Figure 3
figure 3

Center point of study area and resulting recruitment boundary. Using GIS functions, a straight line was drawn from the center of the field boundary arc closest to the residential area past the centroid of the 1000-meter buffer, to the edge of the 1000-meter buffer. The center point of this line was designated as the recruitment area centroid. The yellow line was created by buffering the address closest to the recruitment area centroid at a distance that included all homes in the recruitment area.

Next, we had to find a real address as close as possible to this center point. This was a multi-step process. First we overlaid TIGER 2000 streets on the study area and identified the road closest to the center point. Using the address range along the road segment as a guide, we selected a fictitious address on the street and found a corresponding ZIP+4 for the address on the U.S. Postal Service web site [35]. When this was completed for all fields, we sent the ZIP+4 data to the vendor, who provided geocoded addresses for all homes in each ZIP+4. These addresses were mapped, enabling us to identify the address closest to the center point.

Finally, we determined the size of the radius needed to capture all potential candidate households in the study area by buffering the central address in increments of one-tenth of a mile (a requirement set by the vendor) until all of the homes in the study area were contained within the radius. On completion, we provided the central address and radius length to the data vendor.

Mapping and evaluation of potential participants

The vendor provided geographic coordinates and other data about all homes in the specified study area. Using these data we identified all single-family homes with at least one child aged 4 or younger. For each study field, we created a GIS layer consisting of homes that met the study criteria and overlaid this with the aerial photography, buffer zones, and conflict fields. From this procedure we were able to determine the approximate number of potential candidate households in the area, as well as how these households were dispersed across the four buffer zones. In accordance with our study design, we determined that the optimum number of participating households in a study area was six, with two in each of the 0 to 200 m and 800 to 1000 m buffers, and one household in each of the other two buffers. From this initial overlay, it was possible to determine whether any of the fields were unacceptable due to a lack of potential household participants or because of inconsistently-spaced households throughout the study area. Some homes were also excluded because of their proximity to conflict fields. At the end of this process, 24 candidate fields remained, located between Rockford and East St. Louis, Illinois.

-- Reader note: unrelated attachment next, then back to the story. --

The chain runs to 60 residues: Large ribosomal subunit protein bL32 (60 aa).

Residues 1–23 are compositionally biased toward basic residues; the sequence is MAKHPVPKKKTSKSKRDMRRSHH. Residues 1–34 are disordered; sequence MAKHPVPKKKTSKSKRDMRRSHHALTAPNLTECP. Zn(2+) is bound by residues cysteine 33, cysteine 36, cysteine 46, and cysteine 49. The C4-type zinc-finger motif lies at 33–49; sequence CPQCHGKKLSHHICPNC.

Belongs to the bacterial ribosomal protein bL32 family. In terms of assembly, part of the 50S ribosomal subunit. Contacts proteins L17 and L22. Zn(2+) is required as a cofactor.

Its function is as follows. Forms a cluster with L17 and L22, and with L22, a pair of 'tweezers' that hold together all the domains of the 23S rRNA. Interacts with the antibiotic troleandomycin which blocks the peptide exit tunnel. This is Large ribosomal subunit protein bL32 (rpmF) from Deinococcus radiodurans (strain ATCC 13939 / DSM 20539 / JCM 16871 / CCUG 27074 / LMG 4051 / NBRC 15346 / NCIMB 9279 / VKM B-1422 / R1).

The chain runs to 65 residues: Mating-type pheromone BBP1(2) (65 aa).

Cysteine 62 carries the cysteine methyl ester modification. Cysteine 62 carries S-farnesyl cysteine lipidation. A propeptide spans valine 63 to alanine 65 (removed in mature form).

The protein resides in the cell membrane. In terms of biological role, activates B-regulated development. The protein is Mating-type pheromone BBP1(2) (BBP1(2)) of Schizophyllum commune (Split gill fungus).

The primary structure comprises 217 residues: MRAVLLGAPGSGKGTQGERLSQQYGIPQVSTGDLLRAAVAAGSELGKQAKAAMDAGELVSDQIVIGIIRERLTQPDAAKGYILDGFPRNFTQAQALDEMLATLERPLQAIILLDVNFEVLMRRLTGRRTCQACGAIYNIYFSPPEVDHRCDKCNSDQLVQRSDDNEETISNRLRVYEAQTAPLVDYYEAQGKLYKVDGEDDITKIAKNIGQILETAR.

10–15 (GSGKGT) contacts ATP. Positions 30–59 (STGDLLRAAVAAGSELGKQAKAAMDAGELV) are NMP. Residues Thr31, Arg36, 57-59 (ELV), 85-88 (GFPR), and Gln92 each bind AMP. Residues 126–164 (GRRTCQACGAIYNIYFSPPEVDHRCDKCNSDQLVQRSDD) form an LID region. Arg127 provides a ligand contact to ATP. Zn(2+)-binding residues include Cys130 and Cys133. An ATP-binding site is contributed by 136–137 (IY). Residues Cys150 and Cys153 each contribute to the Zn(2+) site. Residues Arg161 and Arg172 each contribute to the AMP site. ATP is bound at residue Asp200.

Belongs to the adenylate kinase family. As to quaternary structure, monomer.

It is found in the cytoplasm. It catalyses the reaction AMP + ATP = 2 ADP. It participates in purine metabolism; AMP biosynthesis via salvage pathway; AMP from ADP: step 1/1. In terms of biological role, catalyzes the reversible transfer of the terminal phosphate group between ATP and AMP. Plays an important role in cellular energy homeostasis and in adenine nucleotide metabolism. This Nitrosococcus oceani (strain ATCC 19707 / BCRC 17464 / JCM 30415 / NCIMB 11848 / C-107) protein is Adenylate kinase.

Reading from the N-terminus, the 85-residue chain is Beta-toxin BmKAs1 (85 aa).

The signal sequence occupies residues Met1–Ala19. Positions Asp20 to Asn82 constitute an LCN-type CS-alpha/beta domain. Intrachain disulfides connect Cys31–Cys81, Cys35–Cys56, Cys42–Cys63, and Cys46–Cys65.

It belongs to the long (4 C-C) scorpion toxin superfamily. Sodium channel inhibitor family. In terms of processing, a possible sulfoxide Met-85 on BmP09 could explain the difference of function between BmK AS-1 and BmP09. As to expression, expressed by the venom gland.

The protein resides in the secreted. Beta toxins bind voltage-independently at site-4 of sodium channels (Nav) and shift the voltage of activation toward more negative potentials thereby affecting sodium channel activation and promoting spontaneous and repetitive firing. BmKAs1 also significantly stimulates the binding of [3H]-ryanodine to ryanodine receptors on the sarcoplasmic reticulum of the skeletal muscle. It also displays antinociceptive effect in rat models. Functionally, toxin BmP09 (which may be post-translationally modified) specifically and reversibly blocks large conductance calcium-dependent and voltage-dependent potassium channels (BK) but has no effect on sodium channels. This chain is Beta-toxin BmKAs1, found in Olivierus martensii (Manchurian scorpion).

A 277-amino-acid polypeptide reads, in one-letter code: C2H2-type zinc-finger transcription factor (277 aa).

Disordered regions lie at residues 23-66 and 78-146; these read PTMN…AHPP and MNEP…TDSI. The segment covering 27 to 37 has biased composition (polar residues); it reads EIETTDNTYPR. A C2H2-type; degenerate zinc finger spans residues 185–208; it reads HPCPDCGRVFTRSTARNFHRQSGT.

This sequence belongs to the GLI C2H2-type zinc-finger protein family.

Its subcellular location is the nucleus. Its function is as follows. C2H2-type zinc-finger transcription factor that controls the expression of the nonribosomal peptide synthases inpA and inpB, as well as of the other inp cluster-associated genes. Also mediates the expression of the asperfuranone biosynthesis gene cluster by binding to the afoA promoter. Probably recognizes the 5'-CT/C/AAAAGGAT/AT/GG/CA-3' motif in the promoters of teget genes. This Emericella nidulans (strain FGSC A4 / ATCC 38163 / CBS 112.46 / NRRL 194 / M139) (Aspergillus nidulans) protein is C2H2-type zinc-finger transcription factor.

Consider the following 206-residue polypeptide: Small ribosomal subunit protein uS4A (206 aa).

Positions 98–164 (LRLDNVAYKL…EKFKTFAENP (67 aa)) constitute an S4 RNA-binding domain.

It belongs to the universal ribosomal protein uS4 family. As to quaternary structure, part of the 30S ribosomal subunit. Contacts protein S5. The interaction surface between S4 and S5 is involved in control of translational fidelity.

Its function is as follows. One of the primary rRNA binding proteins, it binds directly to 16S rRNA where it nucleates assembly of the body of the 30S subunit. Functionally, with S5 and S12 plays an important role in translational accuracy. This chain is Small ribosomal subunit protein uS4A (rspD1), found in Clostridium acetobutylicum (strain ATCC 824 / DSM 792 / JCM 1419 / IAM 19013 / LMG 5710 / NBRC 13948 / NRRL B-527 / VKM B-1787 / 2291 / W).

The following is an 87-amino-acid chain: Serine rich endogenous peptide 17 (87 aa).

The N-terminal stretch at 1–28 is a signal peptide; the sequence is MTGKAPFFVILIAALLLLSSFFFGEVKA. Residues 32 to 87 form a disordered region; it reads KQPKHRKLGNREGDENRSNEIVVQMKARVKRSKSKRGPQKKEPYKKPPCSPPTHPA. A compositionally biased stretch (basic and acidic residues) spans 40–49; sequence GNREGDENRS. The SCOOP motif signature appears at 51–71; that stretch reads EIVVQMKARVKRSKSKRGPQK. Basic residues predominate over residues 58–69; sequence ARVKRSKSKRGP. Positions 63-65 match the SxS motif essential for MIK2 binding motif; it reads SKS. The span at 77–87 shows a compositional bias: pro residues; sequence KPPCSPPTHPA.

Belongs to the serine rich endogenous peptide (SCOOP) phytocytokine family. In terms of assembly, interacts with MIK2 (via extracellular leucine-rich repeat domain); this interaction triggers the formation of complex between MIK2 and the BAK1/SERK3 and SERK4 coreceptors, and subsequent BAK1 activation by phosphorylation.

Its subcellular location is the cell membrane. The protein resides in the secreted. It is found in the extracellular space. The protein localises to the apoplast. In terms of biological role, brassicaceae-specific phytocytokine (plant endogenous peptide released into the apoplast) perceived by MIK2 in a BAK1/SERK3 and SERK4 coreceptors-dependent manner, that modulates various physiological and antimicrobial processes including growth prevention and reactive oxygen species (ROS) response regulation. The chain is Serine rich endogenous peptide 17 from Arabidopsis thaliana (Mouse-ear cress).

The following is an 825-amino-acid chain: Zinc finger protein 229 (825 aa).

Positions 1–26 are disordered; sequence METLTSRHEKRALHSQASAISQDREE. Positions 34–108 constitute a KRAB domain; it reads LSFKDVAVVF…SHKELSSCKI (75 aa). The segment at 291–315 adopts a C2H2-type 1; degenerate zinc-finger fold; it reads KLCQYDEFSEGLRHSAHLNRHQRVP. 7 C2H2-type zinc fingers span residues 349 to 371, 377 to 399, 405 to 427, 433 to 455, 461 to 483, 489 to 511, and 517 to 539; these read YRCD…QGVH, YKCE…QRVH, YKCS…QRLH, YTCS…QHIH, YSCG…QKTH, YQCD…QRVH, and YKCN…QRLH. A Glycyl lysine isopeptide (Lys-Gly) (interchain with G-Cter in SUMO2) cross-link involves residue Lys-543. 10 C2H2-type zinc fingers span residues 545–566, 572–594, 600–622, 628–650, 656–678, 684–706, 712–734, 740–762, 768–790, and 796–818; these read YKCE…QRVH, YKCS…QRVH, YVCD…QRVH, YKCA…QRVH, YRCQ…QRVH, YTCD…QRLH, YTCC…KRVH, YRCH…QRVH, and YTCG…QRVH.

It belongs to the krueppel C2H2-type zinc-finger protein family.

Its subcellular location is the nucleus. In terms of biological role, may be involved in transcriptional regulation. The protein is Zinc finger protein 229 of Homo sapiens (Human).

Verification of house location and crop